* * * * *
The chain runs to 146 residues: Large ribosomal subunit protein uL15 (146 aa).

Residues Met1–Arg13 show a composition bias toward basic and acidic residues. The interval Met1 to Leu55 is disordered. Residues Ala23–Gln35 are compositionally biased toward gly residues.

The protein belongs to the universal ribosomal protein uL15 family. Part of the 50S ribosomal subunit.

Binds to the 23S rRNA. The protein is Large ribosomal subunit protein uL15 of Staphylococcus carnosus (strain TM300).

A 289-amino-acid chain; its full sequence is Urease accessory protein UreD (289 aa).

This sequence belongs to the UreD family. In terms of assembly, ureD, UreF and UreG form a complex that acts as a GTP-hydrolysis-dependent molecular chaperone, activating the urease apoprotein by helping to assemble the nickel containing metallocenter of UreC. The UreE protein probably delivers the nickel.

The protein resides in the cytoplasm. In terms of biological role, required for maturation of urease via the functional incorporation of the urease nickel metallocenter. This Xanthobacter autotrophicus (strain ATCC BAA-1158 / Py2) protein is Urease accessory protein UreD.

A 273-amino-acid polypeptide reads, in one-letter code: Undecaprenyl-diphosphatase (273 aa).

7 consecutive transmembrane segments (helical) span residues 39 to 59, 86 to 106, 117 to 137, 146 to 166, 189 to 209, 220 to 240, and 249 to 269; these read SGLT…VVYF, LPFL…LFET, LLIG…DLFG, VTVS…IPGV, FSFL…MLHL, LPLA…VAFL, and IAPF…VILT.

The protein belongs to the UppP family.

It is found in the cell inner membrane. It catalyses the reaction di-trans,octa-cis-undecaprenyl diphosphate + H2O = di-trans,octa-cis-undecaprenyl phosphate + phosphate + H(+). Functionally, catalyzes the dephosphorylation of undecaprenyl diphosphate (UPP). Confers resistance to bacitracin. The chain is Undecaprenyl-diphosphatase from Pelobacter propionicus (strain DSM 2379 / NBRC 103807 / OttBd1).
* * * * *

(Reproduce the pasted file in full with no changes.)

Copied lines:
The chain runs to 146 residues: Large ribosomal subunit protein uL15 (146 aa).

Residues Met1–Arg13 show a composition bias toward basic and acidic residues. The interval Met1 to Leu55 is disordered. Residues Ala23–Gln35 are compositionally biased toward gly residues.

The protein belongs to the universal ribosomal protein uL15 family. Part of the 50S ribosomal subunit.

Binds to the 23S rRNA. The protein is Large ribosomal subunit protein uL15 of Staphylococcus carnosus (strain TM300).

A 289-amino-acid chain; its full sequence is Urease accessory protein UreD (289 aa).

This sequence belongs to the UreD family. In terms of assembly, ureD, UreF and UreG form a complex that acts as a GTP-hydrolysis-dependent molecular chaperone, activating the urease apoprotein by helping to assemble the nickel containing metallocenter of UreC. The UreE protein probably delivers the nickel.

The protein resides in the cytoplasm. In terms of biological role, required for maturation of urease via the functional incorporation of the urease nickel metallocenter. This Xanthobacter autotrophicus (strain ATCC BAA-1158 / Py2) protein is Urease accessory protein UreD.

A 273-amino-acid polypeptide reads, in one-letter code: Undecaprenyl-diphosphatase (273 aa).

7 consecutive transmembrane segments (helical) span residues 39 to 59, 86 to 106, 117 to 137, 146 to 166, 189 to 209, 220 to 240, and 249 to 269; these read SGLT…VVYF, LPFL…LFET, LLIG…DLFG, VTVS…IPGV, FSFL…MLHL, LPLA…VAFL, and IAPF…VILT.

The protein belongs to the UppP family.

It is found in the cell inner membrane. It catalyses the reaction di-trans,octa-cis-undecaprenyl diphosphate + H2O = di-trans,octa-cis-undecaprenyl phosphate + phosphate + H(+). Functionally, catalyzes the dephosphorylation of undecaprenyl diphosphate (UPP). Confers resistance to bacitracin. The chain is Undecaprenyl-diphosphatase from Pelobacter propionicus (strain DSM 2379 / NBRC 103807 / OttBd1).